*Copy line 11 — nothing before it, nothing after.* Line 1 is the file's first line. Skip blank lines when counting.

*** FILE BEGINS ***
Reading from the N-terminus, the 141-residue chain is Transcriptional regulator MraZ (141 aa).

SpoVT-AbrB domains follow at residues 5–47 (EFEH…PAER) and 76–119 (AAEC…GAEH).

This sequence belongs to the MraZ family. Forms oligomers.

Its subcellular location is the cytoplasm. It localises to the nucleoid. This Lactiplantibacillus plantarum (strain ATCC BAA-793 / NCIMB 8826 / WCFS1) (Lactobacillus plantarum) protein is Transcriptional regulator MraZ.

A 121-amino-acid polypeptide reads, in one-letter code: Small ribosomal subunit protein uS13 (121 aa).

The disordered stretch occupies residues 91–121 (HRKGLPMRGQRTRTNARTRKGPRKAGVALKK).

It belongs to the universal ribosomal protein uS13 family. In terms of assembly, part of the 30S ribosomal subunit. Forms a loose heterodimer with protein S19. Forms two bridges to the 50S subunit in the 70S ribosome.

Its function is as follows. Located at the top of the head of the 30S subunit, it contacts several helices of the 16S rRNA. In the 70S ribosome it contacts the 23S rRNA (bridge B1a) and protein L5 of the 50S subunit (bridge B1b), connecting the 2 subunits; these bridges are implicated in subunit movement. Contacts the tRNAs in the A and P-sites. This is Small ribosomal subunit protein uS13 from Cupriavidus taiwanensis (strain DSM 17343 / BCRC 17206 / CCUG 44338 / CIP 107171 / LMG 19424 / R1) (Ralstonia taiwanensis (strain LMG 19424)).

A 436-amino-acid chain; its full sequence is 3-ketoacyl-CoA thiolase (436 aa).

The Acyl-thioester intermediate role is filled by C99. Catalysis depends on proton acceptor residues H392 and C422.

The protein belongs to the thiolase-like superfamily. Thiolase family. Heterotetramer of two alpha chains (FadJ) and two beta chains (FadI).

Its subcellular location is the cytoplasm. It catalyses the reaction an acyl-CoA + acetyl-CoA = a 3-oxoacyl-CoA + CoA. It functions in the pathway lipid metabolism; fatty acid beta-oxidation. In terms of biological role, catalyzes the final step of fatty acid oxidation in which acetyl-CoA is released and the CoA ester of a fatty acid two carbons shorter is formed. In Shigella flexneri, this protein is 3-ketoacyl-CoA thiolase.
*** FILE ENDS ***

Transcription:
The protein belongs to the thiolase-like superfamily. Thiolase family. Heterotetramer of two alpha chains (FadJ) and two beta chains (FadI).